Digital humanists disagree fervently about the nature of reading, and how computers can change the way we do it. Some advocate “distant reading” as a radically new form of inquiry (Burdick et al., 2012, Jockers, 2013, Moretti, 2013). Others argue that computers can improve and enrich traditional modes of reading (Burrows, 1987, McGann, 2001, Ramsay, 2005, Ramsay, 2011). McCarty subsumes this debate in his third way of “interactive modelling” (2005). Pasanek, meanwhile, offers a whimsical alternative with his “desultory reading” (2015).
The hot polemic of this debate obscures a fundamental point: all these kinds of reading are deeply intertwined, and none should be treated as an exclusive option.
To demonstrate this, I apply a classic distant reading technique, topic modelling, to a corpus of texts, in order to assist in my close reading of a single novel, Amelia Opie’s Adeline Mowbray (1804). This is a good novel to test new methods on, because it poses stark interpretive problems. Its heroine is a radical who dies repenting her earlier beliefs: are we supposed to admire or condemn her? For two centuries, readers have disagreed, some finding the novel conservative (Tomalin, 1974; Butler, 1987), others radical (Kelly, 1981; King, 2009)—its original readers were mostly just confused (Cooper, 2001). If digital reading can help us answer this question, then we will learn more about the nature and use of digital reading itself.
2.1. Software. I used the popular mallet package to perform Latent Dirichlet Allocation on Adeline Mowbray and 55 other realist novels from the period 1776-1822 (Mccallum, 2002). Blei and Jockers describe the method comprehensively (Blei, 2012, Jockers, 2014).
2.2. Corpus construction. A comprehensive selection of similar contemporary novels was taken from high-quality online archives.
2.3. Data preparation. Scholars disagree about how texts should be prepared for modelling: should they be chunked by paragraph (Algee-Hewitt et al., 2015), or by x-length chunk (Jockers, 2013, Jockers and Mimno, 2013, Jockers, 2014)? X-length chunks make it easier to include dialogue in the analysis, so these were preferred. The length was set at 125 words, any longer made close reading of the chunks harder; any shorter made the “topics” incoherent.
2.4. Parameters. I used hyperparameter optimization and Jockers’ stopword list; excluded characters’ names from the analysis; and set the number of topics at 150, avoiding the problems of incoherent and “chimera” topics identified by Schmidt (2012).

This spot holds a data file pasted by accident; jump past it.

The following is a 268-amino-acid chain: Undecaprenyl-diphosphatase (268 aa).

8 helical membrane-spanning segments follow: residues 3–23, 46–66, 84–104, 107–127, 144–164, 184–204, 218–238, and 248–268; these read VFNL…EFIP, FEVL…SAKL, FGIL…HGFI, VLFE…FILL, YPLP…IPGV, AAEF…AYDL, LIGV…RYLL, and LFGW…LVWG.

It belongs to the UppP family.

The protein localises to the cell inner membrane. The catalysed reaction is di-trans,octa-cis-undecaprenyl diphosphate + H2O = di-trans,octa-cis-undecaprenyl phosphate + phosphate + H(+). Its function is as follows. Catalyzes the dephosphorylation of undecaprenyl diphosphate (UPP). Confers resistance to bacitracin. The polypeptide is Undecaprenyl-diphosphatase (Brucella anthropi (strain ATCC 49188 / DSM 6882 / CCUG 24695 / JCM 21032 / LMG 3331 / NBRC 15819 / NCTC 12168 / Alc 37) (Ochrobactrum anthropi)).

Applying this technique to the novels in my corpus produced two main kinds of results. First, the model identifies key “topics” in the corpus:
Such topics uncover hidden patterns between words in the corpus: for instance, the prominence of the words “year” and “years” in the discussion of a family’s marital history in novels of this period.
Secondly, as Rhody (2012) has shown, topic modelling enables us to visualise the linguistic composition of a passage:
Such visualisation is an invaluable tool of discovery, directing the scholar’s eye to significant patterns in a text’s language. In this case, the prominence of topics 120 and 24 in the passage turned out to be crucial.
In this passage, Glenmurray uses these topics to persuade Adeline’s mother that he is a good suitor. He is a radical who has published philosophical tracts against marriage. If the novel presents him as the ideal suitor for Adeline’s hand, we may assume that the novel itself has radical sympathies. As close reading reveals, topics 120 and 24 are often used to describe past or potential suitors, in both this and other novels from the corpus. In Adeline Mowbray, the language of these topics is used to describe many characters negatively, and only one positively—Glenmurray. This is compelling new evidence that he is the ideal suitor, and that the novel therefore portrays him and his radicalism sympathetically.
This reading was both “close” and “distant.” The reading was “distant” because it involved statistical analysis of 65,000 125-word chunks. But these patterns observed from a distance were used to unravel the complexities of a closely-read text. Close reading reveals strengths and flaws of the distant reading tool: it turns out that LDA assigns words to topics differently each time it is run, and is scuppered by novelists who write idiomatically. Close and distant reading, it seems, are so closely bound together that they are part of a single process. Their messy, unpredictable connections suggest a new kind of readerly ideal for the Digital Humanities: anarchic reading.